1

I sometimes encounter situations where something like this happens in a Bash script:

pushd /tmp
wget -q http://download.redis.io/redis-stable.tar.gz
tar xzf redis-stable.tar.gz
pushd redis-stable
make
sudo make install
popd; popd

The important bits are the two pushds, ending with two matching popds in a row. That last line always bothered me; it seems like there should be a better way to express the intention of popping an arbitrary number of items off the stack and switching back to the original directory.

I've searched the Bash man pages and tried variants of the popd +n and -n arguments, but all they seem to do is remove a single item from the stack each time. That's not what I'm looking to do; I'm trying to unwind the directory stack, however many entries deep it may be, back to some previous state.

Short of switching to a paradigm where I save OLDPWD=$(pwd) somewhere and cd $OLDPWD at the end, is there a better way to do this?

  • Can you better clarify what you mean by "some previous state"? Would you pass a number like mypopd 5, or would it always be to the top? – Jeff Schaller Aug 7 '16 at 18:06
  • @JeffSchaller I'd accept either, honestly. Although it seems more immediately useful to have mypopd 5, otherwise the user has to give up a certain degree of control over how far it goes. – smitelli Aug 7 '16 at 19:52
  • here's my answer on another question that addresses the same issue. – Eliran Malka Mar 23 '17 at 16:16
3

The use of the directory in scripts is questionable because it's risk-prone. popd doesn't return to the original directory, it returns to the directory with the same name. If the original directory has been moved, your script will switch locations midway. This may seem like a remote risk, but sooner or later this will happen and the users of the script will curse you.

If you want to temporarily act in a different directory, the best way is to run that part of the script in a subshell.

( set -e
  cd "${TMPDIR:-/tmp}"
  wget -q http://download.redis.io/redis-stable.tar.gz
  tar xzf redis-stable.tar.gz
  cd redis-stable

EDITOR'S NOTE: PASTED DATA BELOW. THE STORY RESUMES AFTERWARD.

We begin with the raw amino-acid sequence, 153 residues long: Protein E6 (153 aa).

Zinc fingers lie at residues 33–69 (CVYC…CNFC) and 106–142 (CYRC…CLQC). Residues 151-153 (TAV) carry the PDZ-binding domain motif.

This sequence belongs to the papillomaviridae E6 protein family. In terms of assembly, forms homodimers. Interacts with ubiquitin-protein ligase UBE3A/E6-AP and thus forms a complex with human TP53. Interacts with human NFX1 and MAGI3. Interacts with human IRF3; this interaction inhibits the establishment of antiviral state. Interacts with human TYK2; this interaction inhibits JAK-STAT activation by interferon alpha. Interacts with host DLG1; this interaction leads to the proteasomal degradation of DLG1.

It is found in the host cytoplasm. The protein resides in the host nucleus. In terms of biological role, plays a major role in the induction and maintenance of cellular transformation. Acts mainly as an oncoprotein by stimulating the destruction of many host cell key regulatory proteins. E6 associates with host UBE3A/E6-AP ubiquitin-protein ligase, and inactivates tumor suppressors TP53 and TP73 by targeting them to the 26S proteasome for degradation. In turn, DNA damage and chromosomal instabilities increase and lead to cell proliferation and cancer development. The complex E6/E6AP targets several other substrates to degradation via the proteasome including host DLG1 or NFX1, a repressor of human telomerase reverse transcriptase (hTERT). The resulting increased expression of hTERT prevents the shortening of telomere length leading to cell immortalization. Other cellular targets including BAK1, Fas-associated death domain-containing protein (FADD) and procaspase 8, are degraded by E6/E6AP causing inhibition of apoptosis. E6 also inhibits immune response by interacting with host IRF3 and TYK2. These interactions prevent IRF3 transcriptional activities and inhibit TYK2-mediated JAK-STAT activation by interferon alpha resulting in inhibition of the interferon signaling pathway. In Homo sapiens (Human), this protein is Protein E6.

make
  sudo make install
)

Just for the sake of the example, I'll show alternative approaches which are not necessary here but can be useful in similar situations where a subshell is not suitable, e.g. because you want to set some variables and have them available after returning to the original directory.

You might not actually need to switch to a different directory, or only for the duration of an individual command. If you're using GNU tools, both tar and make support a -C argument to switch to a directory. Given that you're creating that directory in your script, unlike the original directory, it is a reasonable assumption that its location won't move.

set -e
: "${TMPDIR:=/tmp}"
wget -q -O "$TMPDIR/redis-stable.tar.gz" http://download.redis.io/redis-stable.tar.gz
tar xzf redis-stable.tar.gz -C "$TMPDIR"
make -C "$TMPDIR/redis-stable"
sudo make -C "$TMPDIR/redis-stable" install

With commands that don't have an option to switch to a different directory, you can use a subshell with a narrow scope.

set -e
: "${TMPDIR:=/tmp}"
( cd "$TMPDIR"
  wget -q http://download.redis.io/redis-stable.tar.gz
  tar xzf redis-stable.tar.gz -C "$TMPDIR"
)
( cd "$TMPDIR/redis-stable"
  make
  sudo make install
)

If you really need to switch back and forth, the obvious improvement to multiple calls to popd is to call cd when you mean cd, instead of calling pushd for a directory you don't want to return to.

set -e
pushd "${TMPDIR:-/tmp}"
wget -q http://download.redis.io/redis-stable.tar.gz
tar xzf redis-stable.tar.gz
cd redis-stable
make
sudo make install
popd

But I'd really recommend not using pushd and popd at all. They're meant for interactive use, and in scripts they tend to be more confusing than anything. If you want to save the location of the current directory, save it in a variable. This makes your script easier to read, this way the reader doesn't have to figure out where a popd call will return.

set -e
original_directory="$PWD"
cd "${TMPDIR:-/tmp}"
wget -q http://download.redis.io/redis-stable.tar.gz
tar xzf redis-stable.tar.gz
cd redis-stable
make
sudo make install
cd "$original_directory"
1

If you have a mental image of the level in the dirs stack that you want to pop up, you could use a function:

function mpopd {
  n=$1
  while [[ $n > 0 ]]
  do
    popd
    n=$((n-1))
  done
}

Sample run:

[schaller@host smitelli] dirs
~/tmp/smitelli
[schaller@host smitelli] pushd tmp/
~/tmp/smitelli/tmp ~/tmp/smitelli
[schaller@host tmp] pushd redis-stable/
~/tmp/smitelli/tmp/redis-stable ~/tmp/smitelli/tmp ~/tmp/smitelli
[schaller@host redis-stable] mpopd 2
~/tmp/smitelli/tmp ~/tmp/smitelli
~/tmp/smitelli
0

You could simply start a new child shell before beginning your work, then exit it at the end, getting back to your original shell and directory.

But it is perhaps best to keep your directory history, as often you need to repeat the same pushd later. I actually alias cd to the equivalent of pushd then use other functions to easily navigate the dirstack without losing any of it. Rather than that you can do something simple such as a function to list your dirstack and ask which to go to:

cdp(){
  select v in $(dirs -l -p)
  do pushd "$v"
     break
  done
}

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